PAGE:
Catechism of the Catholic Church , 279-374.

Compendium of the Catechism of the Catholic Church , 51-72.

DS: Denziger-Schonmetzer, Enchridion Symbolorum etc., 36th ed. (Herder 1976), nos. 125, 150, 800, 806, 1333, 3000-3007, 3021-3026, 4319, 4336, 4341.

GS: Vatican Council II, Gaudium et Spes, 10-18, 19-21, 36-39.

John Paul II, God, Father and Creator. Catechism on the Creed (vol. 1), Pauline Books and Media, Boston, 1996, 181-218.

Recommended Reading

St. Augustine, Confessions, book XII

St. Thomas Aquinas, Summa Theologiae, 1, qq. 44-46

St. Josemaria, Homily “Passionately Loving the World,”in Conversations with Msgr. Escrivá de Balaguer , 113-123.

Joseph Ratzinger, In the Beginning: a Catholic Understanding of the Story of Creation and the Fall , OSV 1990.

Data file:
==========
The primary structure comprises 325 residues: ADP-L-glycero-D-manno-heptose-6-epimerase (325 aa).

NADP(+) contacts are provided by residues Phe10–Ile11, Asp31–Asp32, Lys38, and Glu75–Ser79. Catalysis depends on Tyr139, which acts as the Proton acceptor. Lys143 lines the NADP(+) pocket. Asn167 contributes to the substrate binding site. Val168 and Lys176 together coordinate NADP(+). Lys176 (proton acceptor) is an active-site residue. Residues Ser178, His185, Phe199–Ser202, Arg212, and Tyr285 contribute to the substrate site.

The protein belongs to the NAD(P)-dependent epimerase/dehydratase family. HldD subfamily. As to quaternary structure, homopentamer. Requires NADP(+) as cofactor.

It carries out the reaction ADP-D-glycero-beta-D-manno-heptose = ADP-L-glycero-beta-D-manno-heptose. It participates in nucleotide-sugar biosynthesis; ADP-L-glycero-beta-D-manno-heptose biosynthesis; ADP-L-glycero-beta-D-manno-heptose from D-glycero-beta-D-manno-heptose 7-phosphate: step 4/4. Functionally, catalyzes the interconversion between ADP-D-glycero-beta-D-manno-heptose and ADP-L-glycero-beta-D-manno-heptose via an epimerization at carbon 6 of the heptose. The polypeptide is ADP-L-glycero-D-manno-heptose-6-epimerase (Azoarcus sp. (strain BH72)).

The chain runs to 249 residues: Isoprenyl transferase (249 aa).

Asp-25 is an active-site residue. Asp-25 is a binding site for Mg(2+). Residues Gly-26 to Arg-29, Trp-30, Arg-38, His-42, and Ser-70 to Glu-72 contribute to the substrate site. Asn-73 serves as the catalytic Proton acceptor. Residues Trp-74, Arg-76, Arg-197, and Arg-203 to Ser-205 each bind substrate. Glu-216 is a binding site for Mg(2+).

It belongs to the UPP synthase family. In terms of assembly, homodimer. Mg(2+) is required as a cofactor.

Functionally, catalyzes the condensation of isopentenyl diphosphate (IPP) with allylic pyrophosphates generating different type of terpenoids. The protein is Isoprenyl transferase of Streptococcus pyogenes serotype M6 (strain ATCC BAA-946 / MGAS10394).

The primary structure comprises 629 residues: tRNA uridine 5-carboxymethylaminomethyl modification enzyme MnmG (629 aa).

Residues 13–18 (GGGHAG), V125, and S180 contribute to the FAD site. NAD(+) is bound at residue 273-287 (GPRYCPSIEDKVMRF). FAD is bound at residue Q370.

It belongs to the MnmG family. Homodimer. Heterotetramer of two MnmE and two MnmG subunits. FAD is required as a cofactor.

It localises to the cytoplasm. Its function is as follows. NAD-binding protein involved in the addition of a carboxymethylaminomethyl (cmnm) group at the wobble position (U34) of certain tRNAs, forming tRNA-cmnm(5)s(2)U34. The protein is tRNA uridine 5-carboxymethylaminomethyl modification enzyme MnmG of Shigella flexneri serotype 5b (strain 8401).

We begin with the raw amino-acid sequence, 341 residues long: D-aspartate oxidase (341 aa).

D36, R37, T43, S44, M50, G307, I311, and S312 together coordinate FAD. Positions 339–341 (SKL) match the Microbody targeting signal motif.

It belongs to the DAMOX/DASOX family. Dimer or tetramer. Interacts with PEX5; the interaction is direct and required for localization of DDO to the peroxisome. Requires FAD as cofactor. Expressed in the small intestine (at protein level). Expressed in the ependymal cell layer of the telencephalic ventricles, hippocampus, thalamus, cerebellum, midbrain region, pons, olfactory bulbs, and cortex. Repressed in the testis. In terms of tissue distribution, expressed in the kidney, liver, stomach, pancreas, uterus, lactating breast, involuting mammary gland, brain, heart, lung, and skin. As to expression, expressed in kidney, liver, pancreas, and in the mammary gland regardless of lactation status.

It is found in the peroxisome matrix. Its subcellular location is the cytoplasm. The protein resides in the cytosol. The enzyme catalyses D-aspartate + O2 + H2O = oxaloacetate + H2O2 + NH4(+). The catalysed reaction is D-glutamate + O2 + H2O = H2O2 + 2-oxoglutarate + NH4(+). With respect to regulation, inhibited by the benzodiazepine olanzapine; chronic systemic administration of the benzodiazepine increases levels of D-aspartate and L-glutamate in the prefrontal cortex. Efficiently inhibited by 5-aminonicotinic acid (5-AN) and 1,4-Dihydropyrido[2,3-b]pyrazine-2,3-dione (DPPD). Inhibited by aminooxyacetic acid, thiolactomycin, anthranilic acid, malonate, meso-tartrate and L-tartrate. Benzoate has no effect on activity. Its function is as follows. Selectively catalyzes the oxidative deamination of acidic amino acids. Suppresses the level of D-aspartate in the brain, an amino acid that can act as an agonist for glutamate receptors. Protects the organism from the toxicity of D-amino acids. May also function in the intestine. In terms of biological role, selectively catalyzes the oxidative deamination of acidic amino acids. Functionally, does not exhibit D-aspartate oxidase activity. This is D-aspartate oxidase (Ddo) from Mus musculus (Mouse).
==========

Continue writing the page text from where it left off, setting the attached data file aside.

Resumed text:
John Paul II, Memory and Identity, Weidenfeld & Nicolson, London, 2005.


[1] Cf., among others, Benedict XVI, Speech to the members of the Roman Curia, 22 December 2005; “Faith, Reason and University” (Speech at Regensburg), 12 November 2006; Angelus, 28 January 2007.

[2] Cf. St. Thomas, De Potentia, q.3, a.3, co.: the Catechism follows the same division.

[3] Cf. St. Thomas, Super Sent., lib. 1, d. 14, q. 1, a. 1, co.: “they are the cause and the reason for the procession of creatures.”

[4] This why we say God does not need instruments in order to create, since no instrument has the infinite potency needed in order to create. Hence when we speak, for example, of a human being as creative, and even as capable of sharing in God’s creative power, the use of the adjective ‘creative’ is not analogous, but metaphorical.

[5] This point appears frequently in the teaching of Benedict XVI, e.g. Homily in Regensburg, 12 November, 2006; Speech in Verona, 19 October, 2006; Meeting with the clergy of the diocese of Rome, 22 February, 2007, etc.